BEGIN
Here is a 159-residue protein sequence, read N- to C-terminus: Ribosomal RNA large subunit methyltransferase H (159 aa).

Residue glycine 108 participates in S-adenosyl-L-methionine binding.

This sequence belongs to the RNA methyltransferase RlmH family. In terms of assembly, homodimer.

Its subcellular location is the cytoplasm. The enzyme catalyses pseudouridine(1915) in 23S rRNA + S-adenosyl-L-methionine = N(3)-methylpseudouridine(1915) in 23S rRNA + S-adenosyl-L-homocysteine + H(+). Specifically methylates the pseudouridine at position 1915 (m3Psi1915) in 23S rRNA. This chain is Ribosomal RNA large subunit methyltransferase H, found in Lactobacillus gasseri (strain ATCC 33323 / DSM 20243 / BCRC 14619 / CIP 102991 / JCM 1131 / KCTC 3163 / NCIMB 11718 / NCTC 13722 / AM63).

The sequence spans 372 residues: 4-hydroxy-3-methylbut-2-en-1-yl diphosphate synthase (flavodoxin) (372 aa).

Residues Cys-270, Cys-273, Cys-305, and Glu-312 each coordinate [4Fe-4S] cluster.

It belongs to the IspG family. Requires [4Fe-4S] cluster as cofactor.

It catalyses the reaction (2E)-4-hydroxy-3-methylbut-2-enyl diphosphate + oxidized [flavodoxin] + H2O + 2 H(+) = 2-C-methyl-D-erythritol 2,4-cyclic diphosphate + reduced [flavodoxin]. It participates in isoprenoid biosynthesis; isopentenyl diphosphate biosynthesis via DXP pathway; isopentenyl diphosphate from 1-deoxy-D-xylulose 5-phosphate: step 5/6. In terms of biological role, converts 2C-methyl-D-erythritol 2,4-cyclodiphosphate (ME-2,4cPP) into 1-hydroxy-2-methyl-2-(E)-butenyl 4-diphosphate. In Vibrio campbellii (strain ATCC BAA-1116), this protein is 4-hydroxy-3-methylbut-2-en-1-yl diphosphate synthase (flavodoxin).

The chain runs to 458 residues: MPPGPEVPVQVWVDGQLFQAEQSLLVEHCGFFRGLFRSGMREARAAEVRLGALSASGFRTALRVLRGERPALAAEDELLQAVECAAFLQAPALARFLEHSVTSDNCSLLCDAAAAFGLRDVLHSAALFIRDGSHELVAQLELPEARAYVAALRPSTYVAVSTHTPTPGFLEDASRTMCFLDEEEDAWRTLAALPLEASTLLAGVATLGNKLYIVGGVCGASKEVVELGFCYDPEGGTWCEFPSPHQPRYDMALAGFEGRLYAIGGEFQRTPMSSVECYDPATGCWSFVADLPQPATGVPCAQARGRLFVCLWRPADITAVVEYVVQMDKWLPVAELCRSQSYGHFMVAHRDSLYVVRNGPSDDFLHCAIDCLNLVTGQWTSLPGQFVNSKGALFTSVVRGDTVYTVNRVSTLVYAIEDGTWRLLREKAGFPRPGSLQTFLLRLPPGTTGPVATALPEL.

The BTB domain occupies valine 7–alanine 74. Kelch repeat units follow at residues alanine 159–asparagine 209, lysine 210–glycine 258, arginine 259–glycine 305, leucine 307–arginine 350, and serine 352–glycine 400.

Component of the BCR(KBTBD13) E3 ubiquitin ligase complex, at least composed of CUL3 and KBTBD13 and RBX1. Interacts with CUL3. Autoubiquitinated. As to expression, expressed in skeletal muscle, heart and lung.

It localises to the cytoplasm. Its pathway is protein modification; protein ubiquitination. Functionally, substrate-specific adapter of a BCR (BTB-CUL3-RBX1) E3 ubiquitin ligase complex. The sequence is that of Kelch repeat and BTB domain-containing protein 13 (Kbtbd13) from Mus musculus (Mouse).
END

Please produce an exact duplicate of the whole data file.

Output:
Here is a 159-residue protein sequence, read N- to C-terminus: Ribosomal RNA large subunit methyltransferase H (159 aa).

Residue glycine 108 participates in S-adenosyl-L-methionine binding.

This sequence belongs to the RNA methyltransferase RlmH family. In terms of assembly, homodimer.

Its subcellular location is the cytoplasm. The enzyme catalyses pseudouridine(1915) in 23S rRNA + S-adenosyl-L-methionine = N(3)-methylpseudouridine(1915) in 23S rRNA + S-adenosyl-L-homocysteine + H(+). Specifically methylates the pseudouridine at position 1915 (m3Psi1915) in 23S rRNA. This chain is Ribosomal RNA large subunit methyltransferase H, found in Lactobacillus gasseri (strain ATCC 33323 / DSM 20243 / BCRC 14619 / CIP 102991 / JCM 1131 / KCTC 3163 / NCIMB 11718 / NCTC 13722 / AM63).

The sequence spans 372 residues: 4-hydroxy-3-methylbut-2-en-1-yl diphosphate synthase (flavodoxin) (372 aa).

Residues Cys-270, Cys-273, Cys-305, and Glu-312 each coordinate [4Fe-4S] cluster.

It belongs to the IspG family. Requires [4Fe-4S] cluster as cofactor.

It catalyses the reaction (2E)-4-hydroxy-3-methylbut-2-enyl diphosphate + oxidized [flavodoxin] + H2O + 2 H(+) = 2-C-methyl-D-erythritol 2,4-cyclic diphosphate + reduced [flavodoxin]. It participates in isoprenoid biosynthesis; isopentenyl diphosphate biosynthesis via DXP pathway; isopentenyl diphosphate from 1-deoxy-D-xylulose 5-phosphate: step 5/6. In terms of biological role, converts 2C-methyl-D-erythritol 2,4-cyclodiphosphate (ME-2,4cPP) into 1-hydroxy-2-methyl-2-(E)-butenyl 4-diphosphate. In Vibrio campbellii (strain ATCC BAA-1116), this protein is 4-hydroxy-3-methylbut-2-en-1-yl diphosphate synthase (flavodoxin).

The chain runs to 458 residues: MPPGPEVPVQVWVDGQLFQAEQSLLVEHCGFFRGLFRSGMREARAAEVRLGALSASGFRTALRVLRGERPALAAEDELLQAVECAAFLQAPALARFLEHSVTSDNCSLLCDAAAAFGLRDVLHSAALFIRDGSHELVAQLELPEARAYVAALRPSTYVAVSTHTPTPGFLEDASRTMCFLDEEEDAWRTLAALPLEASTLLAGVATLGNKLYIVGGVCGASKEVVELGFCYDPEGGTWCEFPSPHQPRYDMALAGFEGRLYAIGGEFQRTPMSSVECYDPATGCWSFVADLPQPATGVPCAQARGRLFVCLWRPADITAVVEYVVQMDKWLPVAELCRSQSYGHFMVAHRDSLYVVRNGPSDDFLHCAIDCLNLVTGQWTSLPGQFVNSKGALFTSVVRGDTVYTVNRVSTLVYAIEDGTWRLLREKAGFPRPGSLQTFLLRLPPGTTGPVATALPEL.

The BTB domain occupies valine 7–alanine 74. Kelch repeat units follow at residues alanine 159–asparagine 209, lysine 210–glycine 258, arginine 259–glycine 305, leucine 307–arginine 350, and serine 352–glycine 400.

Component of the BCR(KBTBD13) E3 ubiquitin ligase complex, at least composed of CUL3 and KBTBD13 and RBX1. Interacts with CUL3. Autoubiquitinated. As to expression, expressed in skeletal muscle, heart and lung.

It localises to the cytoplasm. Its pathway is protein modification; protein ubiquitination. Functionally, substrate-specific adapter of a BCR (BTB-CUL3-RBX1) E3 ubiquitin ligase complex. The sequence is that of Kelch repeat and BTB domain-containing protein 13 (Kbtbd13) from Mus musculus (Mouse).